Posted on: www.dailyguideghana.com
By William Yaw Owusu
Monday, November 13, 2017
A top Norwegian private newspaper VG, has claimed that former President John Dramani Mahama is fronting for the controversial Africa Middle East Resources Investment Group LLC (AMERI) in Namibia, although Mr. Mahama has denied the deal.
Mahama’s erstwhile National Democratic Congress (NDC) government signed a $510 million deal with AMERI for the supply of 256 mw of electricity in 2015 in the heat of the energy crisis, but it turned out to be a rip-off, with Ghana losing about $150 million to the Dubai-based company.
It has since become a subject of heated debate as to whether or not the contract should be abrogated, and it heightened after Mahama’s government was voted out of office in December 2016 - when the deal was uncovered.
According to the award-winning newspaper (VG), the former president had refused to confirm or deny his involvement or otherwise in AMERI in Namibia, which is believed to be owned by Sheikh Ahmed Bin Dalmouk al Maktoum of Dubai, United Arab Emirates.
According to VG, it had followed the story for more than two years.
The report was posted on VG’s website: www.vg.no by the newspaper's journalists - ROLF J. WIDERØE, AMUND BAKKE FOSS and SYNNØVE ÅSEBØ - on Saturday, November 11, at 09:31 and updated at 15:33 on the same day.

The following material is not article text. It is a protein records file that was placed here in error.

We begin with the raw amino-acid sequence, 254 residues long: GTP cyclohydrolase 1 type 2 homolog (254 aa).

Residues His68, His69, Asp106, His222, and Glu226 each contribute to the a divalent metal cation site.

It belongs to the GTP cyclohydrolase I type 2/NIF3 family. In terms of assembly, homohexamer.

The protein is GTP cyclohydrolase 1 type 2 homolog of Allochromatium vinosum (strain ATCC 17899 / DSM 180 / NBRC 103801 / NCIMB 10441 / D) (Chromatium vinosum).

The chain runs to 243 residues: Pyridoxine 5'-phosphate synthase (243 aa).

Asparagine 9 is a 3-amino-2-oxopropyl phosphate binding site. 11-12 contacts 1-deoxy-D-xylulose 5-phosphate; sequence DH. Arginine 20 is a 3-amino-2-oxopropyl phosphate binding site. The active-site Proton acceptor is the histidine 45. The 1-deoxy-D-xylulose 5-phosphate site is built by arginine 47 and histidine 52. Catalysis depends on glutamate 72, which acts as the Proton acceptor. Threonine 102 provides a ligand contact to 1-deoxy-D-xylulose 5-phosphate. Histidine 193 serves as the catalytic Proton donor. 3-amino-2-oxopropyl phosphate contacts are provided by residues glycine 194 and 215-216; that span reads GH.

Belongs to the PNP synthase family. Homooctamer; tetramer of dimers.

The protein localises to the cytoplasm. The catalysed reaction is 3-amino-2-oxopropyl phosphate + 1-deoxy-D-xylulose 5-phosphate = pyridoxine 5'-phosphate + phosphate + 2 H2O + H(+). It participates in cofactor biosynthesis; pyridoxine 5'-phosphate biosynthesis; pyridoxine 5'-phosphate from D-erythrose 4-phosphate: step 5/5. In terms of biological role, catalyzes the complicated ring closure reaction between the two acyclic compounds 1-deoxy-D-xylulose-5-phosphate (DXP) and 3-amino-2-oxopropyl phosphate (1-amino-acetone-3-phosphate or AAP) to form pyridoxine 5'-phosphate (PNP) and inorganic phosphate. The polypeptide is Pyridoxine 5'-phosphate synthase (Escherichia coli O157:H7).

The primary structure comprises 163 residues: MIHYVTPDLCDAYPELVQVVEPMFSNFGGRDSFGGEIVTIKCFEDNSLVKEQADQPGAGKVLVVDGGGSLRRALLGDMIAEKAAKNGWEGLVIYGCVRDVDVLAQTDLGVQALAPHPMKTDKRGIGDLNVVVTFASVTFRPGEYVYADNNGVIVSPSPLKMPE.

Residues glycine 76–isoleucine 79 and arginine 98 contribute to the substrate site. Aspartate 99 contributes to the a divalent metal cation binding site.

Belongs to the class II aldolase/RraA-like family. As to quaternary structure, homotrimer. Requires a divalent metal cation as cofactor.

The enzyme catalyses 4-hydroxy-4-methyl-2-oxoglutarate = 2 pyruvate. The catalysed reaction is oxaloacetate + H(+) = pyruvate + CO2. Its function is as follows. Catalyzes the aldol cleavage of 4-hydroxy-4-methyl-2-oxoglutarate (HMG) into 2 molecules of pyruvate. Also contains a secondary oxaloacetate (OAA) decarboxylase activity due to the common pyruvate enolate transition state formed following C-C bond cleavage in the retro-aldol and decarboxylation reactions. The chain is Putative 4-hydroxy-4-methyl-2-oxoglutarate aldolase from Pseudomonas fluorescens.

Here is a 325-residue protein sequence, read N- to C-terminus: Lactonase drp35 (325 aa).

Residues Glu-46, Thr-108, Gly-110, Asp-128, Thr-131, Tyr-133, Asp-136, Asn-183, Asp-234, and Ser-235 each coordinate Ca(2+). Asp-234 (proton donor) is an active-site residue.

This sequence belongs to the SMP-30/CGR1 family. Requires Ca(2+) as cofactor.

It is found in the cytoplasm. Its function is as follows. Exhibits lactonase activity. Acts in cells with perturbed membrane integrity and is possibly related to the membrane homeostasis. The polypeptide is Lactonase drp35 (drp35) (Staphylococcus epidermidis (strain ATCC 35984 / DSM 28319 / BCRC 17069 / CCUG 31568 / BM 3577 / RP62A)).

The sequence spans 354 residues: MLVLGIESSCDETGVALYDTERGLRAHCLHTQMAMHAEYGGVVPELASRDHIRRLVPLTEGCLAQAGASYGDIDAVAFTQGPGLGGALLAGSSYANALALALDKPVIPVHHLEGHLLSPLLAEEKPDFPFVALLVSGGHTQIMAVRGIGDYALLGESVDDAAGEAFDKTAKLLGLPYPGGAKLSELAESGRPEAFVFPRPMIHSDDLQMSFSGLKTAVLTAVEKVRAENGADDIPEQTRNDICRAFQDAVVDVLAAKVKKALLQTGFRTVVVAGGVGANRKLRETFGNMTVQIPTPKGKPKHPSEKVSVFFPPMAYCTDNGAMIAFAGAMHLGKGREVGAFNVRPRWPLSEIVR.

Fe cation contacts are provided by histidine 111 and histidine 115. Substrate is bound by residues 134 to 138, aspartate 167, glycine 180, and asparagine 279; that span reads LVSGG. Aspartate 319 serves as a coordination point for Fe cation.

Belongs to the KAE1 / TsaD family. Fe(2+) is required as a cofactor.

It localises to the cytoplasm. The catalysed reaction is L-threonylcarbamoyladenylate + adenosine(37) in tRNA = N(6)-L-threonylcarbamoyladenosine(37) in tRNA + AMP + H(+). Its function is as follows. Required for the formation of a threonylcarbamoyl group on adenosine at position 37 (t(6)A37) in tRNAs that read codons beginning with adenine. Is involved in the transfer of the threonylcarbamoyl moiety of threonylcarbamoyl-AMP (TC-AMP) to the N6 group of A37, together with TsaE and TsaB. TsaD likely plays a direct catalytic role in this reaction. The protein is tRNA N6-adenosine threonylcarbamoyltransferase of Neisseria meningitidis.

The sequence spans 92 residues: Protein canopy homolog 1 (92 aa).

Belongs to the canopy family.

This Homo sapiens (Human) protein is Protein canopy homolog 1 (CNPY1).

According to the newspaper, former President Mahama travelled to Namibia in July with two representatives of the controversial AMERI Group to discuss energy opportunities.
In 2015, the newspaper revealed that Umar Farooq Zahoor, who is still wanted by Norwegian police for fraud, and a sheikh from Dubai had made an energy deal with the Ghanaian government that included an overcharge of the contract sum by $150 million.
“Today VG can reveal that the former Ghanaian president this July entered into a cooperative arrangement with the sheikh’s company. John Mahama brought the two men representing the sheikh to Namibia - seeking to clinch possible energy deals with yet another African nation: Namibia,” the paper stated.
According to VG, “This July, Mahama travelled to the Namibian capital, Windhoek, with employees of the ‘private office’ of Sheikh Ahmed Bin Dalmouk al Maktoum of Dubai, United Arab Emirates,” adding , “This company now owns the AMERI Group, also known as the Africa Middle East Resources Investment Group LLC.”
It said, “According to Namibian officials, Mahama claimed he was in Windhoek as an advocate for the African Development Bank. At a news conference after Mahama’s meeting with Namibian President, Hage Geingob, the former Ghanaian leader appeared with two men professionally based in Dubai.